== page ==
ISSN: 0034-6659

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Article

Fatima Bensalah, Nour el Imane Harrat, Fouad Affane, Hadjera Chekkal and Myriem Lamri-Senhadji

The purpose of this study was to determine the effects of whole oat, oat bran and refined oat incorporation in a high-fat diet (HFD) on cardio-metabolic risk biomarkers in…

Abstract

Purpose

The purpose of this study was to determine the effects of whole oat, oat bran and refined oat incorporation in a high-fat diet (HFD) on cardio-metabolic risk biomarkers in rats with type 2 diabetes mellitus (T2DM).

Design/methodology/approach

T2DM was induced by feeding male rats with an HFD for 10 weeks, followed by a low dose of streptozotocin. T2DM rats were then divided into four homogeneous groups. Three groups consumed an HFD containing 45 per cent (g/100 g diet) whole oat, oat bran or refined oat. The fourth untreated group (control) received the HFD.

Findings

The results showed that whole oat and oat bran, compared with refined oat and control, effectively reduced food intake (p < 0.007), arterial blood pressure (p = 0.0001), glycemia (p < 0.001), insulinemia (p < 0.01), glycosylated haemoglobin (p < 0.001) as well as homeostasis insulin resistance (HOMA-IR) (p < 0.001). They also improved blood lipid levels and reverse cholesterol transport by reducing serum total cholesterol (p = 0.0001), triacylglycerols (p < 0.05), very-low- (p = 0.0001) and low-density lipoproteins cholesterol contents (p < 0.02) increasing lipids (p < 0.002) and cholesterol excretion (p = 0.0001), and high-density lipoprotein cholesteryl esters (HDL2-CE) concentrations (p = 0.0001) and stimulating lecithin: cholesterol acyltransferase (LCAT) activity (p = 0.0001). Moreover, they attenuated lipid peroxidation by increasing paraoxonase-1 (PON-1) atheroprotective activity (p < 0.05).

Originality/value

In T2DM rats, whole oat and particularly, its bran incorporated into an HFD improves arterial blood pressure, glycemic balance and lipid metabolic pathway by reducing hypertriglyceridemia and hypercholesterolemia and increasing atheroprotective activities of LCAT and PON-1. In contrast, refined oat accentuates the risk factors associated with diabetes.

Details

Nutrition & Food Science, vol. 49 no. 4
Type: Research Article
ISSN: 0034-6659

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Article

Hadjera Chekkal, Nour el Imane Harrat, Fatima Bensalah, Fouad Affane, Sabrine Louala and Myriem Lamri-Senhadji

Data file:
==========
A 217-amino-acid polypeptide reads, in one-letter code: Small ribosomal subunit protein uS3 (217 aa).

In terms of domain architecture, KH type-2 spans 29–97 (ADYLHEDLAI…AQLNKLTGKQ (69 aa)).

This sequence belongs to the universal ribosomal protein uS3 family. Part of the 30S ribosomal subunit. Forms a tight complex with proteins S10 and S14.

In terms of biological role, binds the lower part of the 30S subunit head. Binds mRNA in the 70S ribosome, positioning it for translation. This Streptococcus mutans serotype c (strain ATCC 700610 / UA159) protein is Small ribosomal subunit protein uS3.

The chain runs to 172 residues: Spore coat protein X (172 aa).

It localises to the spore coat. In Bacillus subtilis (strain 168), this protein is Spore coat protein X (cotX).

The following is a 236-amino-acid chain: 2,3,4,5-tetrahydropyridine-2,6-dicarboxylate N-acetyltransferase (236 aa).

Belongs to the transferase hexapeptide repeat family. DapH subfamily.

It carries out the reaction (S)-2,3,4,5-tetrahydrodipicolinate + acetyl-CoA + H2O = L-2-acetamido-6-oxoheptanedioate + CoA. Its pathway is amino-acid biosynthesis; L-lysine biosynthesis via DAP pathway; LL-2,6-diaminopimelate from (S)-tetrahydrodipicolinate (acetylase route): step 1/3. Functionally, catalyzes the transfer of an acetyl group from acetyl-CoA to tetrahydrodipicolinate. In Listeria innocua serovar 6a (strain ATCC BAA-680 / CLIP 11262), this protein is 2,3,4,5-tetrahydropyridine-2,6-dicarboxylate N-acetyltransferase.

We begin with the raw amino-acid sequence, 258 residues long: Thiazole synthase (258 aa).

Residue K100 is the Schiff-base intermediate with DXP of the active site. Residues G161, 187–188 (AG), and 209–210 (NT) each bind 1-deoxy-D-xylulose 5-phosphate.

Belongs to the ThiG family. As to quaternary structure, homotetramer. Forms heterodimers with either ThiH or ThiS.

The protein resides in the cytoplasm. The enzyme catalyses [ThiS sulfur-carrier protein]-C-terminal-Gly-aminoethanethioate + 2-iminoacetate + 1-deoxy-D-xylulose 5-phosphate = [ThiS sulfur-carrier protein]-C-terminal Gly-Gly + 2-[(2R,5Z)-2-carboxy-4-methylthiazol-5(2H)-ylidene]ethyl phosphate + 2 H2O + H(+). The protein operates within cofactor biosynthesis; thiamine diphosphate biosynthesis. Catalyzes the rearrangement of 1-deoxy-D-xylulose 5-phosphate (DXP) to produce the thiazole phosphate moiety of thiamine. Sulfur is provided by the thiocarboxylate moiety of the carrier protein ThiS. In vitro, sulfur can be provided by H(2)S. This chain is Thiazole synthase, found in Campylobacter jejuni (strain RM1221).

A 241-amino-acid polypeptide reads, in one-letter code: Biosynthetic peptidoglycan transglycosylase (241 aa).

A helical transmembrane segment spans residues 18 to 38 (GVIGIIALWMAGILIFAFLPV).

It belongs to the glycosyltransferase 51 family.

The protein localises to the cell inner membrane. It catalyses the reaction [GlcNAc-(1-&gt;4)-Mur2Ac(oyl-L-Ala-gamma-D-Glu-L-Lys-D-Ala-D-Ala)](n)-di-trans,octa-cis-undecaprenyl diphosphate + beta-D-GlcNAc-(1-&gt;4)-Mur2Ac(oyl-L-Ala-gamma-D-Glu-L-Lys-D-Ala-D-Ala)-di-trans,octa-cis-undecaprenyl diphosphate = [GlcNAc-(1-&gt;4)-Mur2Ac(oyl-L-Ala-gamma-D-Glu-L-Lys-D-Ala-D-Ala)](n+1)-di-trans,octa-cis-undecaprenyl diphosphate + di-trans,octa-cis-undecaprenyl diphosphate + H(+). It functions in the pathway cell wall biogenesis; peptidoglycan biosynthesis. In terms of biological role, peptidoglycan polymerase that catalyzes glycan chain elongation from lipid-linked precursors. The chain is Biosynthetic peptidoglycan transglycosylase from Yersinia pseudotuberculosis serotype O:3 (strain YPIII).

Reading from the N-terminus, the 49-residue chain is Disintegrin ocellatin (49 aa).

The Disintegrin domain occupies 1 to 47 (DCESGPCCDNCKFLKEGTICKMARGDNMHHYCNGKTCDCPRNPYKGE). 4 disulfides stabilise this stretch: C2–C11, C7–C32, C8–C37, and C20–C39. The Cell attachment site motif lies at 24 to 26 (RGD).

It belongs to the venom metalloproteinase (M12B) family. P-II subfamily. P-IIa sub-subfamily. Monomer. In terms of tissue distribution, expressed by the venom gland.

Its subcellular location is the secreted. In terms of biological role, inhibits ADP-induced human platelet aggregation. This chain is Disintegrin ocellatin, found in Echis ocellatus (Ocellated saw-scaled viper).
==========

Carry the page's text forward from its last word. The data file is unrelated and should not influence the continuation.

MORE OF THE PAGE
The effects of Opuntia ficus indica (OFI) cladodes on uricemia level, endothelial dysfunction and oxidative damage were studied in young rats fed a cafeteria diet (CD).

Abstract

Purpose

The effects of Opuntia ficus indica (OFI) cladodes on uricemia level, endothelial dysfunction and oxidative damage were studied in young rats fed a cafeteria diet (CD).

Design/methodology/approach

A total of 16 young male Wistar rats (weighing 110 ± 20 g and four weeks old) were divided into two homogenous groups. The first group received a CD containing 50% of hyperlipidic diet and 50% of junk food mix (processed mix: hyper-fat, hyper-salted and sweetened) (CD group), and the second group (CD + OFI nopalitos) received the same diet supplemented with 50 g of fresh OFI nopalitos (young cladodes) for 30 days.

Findings

OFI nopalitos regulate the hyperuricemia, improve the endothelial dysfunction by raising the bioavailability of nitric oxide(NO) and reduce prooxidant markers by reducing lipid peroxidation and protein oxidation (p < 0.05) and boosting antioxidant capacity and enhancing the antioxidant enzymes activities (p < 0.05) in blood and aorta tissues of rats early fed with a high-fat diet /junk food.

Social implications

By-products of OFI have specific functional properties that may be beneficial in metabolic disorders and offer a better alternative with an economic and sustainable development perspective.

Originality/value

By-products of OFI highlight potential functional properties mainly based on its potent antioxidant capacity. By-products of OFI can be used as a promising nutraceutical resource to prevent various metabolic disorders in relation with cardiovascular diseases or hyperuricemia in subjects consuming junk food and or living in the Western society to reach the objectives of health policy and maintain a sustainable health system development.

Details

World Journal of Science, Technology and Sustainable Development, vol. 17 no. 4
Type: Research Article
ISSN: 2042-5945

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Abstract

Purpose

This paper aims to evaluate the protective potential of prickly pear cactus fresh cladodes (opuntia ficus indica (OFI)) on glycemic disorders, dyslipidemia, prooxidant/antioxidant stress biomarkers and reverse cholesterol transport (by evaluating the activity of lecithin-cholesterol acyltransferase (LCAT)) and paraoxonase (PON1) in rats prematurely exposed to cafeteria diet (CD).

Design/methodology/approach

Sixteen young rats were divided into two groups fed CD containing 50 per cent of hyperlipidic diet (HLD) and 50 per cent of junk food mix supplemented or not with 50 g of fresh young cladodes of OFI to 100 g of CD, during 30 days.